Mr. Wood has a very limited intellect and a history of emotional problems, learning disabilities and, in prison, suicide attempts.

'He will become delusional and deny the apparent reality right in front of him,' said one of his lawyers, J. Scott Sullivan. 'He has a delusion a bribewould solve this whole problem.'

Mr. Wood was arrested shortly after his partner in crime, Daniel Reneau, fatally shot a cashier during the robbery of a gas station 12 years ago. Mr. Wood was outside in a getaway car when the shot was fired by Mr. Reneau, who was executed in 2002.

Mr. Wood’s mental problems were severe enough that one jury found him incompetent to stand trial. After spending time in a mental hospital, he was found competent by a second jury. In 1998, he was convicted of murder under a Texas law that makes all who are involved in a felony, like robbery, subject to the death penalty if one of them commits murder in the course of it.

Evidence of Mr. Wood’s mental troubles was never brought before the jury that imposed the death penalty, largely because he became angry and told his lawyers to do nothing during the penalty phase, instructions with which they complied. In his ruling on Thursday, Judge Garcia said that this behavior by Mr. Wood was 'bizarre, seemingly paranoid and clearly suicidal.'"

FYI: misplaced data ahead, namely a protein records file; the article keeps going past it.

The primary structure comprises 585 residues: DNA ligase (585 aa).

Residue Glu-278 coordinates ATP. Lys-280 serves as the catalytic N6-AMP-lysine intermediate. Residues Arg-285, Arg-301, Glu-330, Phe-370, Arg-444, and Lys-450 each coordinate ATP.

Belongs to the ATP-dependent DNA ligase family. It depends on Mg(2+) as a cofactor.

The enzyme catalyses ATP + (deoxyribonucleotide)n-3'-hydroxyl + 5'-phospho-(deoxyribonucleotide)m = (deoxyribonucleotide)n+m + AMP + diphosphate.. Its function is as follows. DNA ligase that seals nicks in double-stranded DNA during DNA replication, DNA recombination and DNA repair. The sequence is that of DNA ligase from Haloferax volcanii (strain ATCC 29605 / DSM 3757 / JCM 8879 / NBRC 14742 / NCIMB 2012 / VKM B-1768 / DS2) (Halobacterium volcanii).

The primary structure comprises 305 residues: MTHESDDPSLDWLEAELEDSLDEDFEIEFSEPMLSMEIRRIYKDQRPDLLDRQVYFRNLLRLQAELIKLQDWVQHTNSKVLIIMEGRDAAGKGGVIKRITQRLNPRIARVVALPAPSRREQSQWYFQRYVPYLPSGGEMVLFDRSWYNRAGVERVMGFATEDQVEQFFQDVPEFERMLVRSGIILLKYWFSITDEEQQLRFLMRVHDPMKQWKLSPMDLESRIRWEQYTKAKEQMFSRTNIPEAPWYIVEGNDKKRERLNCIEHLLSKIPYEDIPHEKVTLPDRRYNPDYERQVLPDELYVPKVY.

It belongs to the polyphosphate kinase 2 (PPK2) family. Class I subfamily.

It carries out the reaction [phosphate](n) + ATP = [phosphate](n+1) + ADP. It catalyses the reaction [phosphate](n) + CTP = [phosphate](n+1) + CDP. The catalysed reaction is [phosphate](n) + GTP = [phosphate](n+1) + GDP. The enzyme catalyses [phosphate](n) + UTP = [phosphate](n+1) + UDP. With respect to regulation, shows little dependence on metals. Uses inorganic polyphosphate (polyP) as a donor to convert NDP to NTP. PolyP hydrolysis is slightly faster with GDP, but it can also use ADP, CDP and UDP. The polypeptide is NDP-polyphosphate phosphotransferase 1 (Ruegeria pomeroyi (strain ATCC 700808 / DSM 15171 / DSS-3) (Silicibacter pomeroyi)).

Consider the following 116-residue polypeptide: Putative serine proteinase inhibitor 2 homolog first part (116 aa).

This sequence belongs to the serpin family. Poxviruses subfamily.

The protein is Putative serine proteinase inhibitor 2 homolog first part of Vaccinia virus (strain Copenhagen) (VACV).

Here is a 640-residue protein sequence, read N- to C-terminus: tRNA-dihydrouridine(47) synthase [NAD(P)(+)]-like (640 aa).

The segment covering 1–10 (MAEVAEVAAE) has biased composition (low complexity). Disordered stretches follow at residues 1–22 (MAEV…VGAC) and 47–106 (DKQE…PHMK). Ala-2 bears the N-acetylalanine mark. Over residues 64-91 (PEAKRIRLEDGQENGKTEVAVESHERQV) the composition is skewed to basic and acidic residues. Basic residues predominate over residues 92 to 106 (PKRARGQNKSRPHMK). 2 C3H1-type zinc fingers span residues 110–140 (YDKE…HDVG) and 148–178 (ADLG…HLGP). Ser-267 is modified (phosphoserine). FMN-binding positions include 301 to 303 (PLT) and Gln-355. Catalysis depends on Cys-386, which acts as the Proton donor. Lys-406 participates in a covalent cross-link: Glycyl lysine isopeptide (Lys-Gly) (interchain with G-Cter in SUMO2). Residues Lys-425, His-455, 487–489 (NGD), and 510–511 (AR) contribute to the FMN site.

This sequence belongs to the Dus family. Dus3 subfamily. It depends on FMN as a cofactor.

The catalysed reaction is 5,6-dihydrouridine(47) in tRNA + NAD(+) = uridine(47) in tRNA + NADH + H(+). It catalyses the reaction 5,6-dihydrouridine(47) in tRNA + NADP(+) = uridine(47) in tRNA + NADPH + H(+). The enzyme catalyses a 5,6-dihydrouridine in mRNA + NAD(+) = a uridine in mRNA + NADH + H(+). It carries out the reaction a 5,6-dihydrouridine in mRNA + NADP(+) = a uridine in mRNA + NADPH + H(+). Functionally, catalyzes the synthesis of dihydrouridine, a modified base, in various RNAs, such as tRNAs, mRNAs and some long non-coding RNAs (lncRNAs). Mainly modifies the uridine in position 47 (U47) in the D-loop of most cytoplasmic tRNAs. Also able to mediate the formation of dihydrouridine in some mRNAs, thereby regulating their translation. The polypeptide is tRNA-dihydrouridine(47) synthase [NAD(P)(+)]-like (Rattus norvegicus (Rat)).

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mikeb302000 said...

I sometimes write about the death penalty on my blog. Most of the commenters are rabid pro death penalty folks. Why is that?

Veronica said...

Regarding "rabid pro death penalty folks," see the film Robert Blecker Wants Me Dead. Pro-death penalty, sure, but a interesting response to your question of "why"!

Rechtsanwalt said...

I think this is a good decision and court should check all the parameters before executing him and confirm whether he is suspected so or not. Let them complete their process and then take a decision to give a true justice.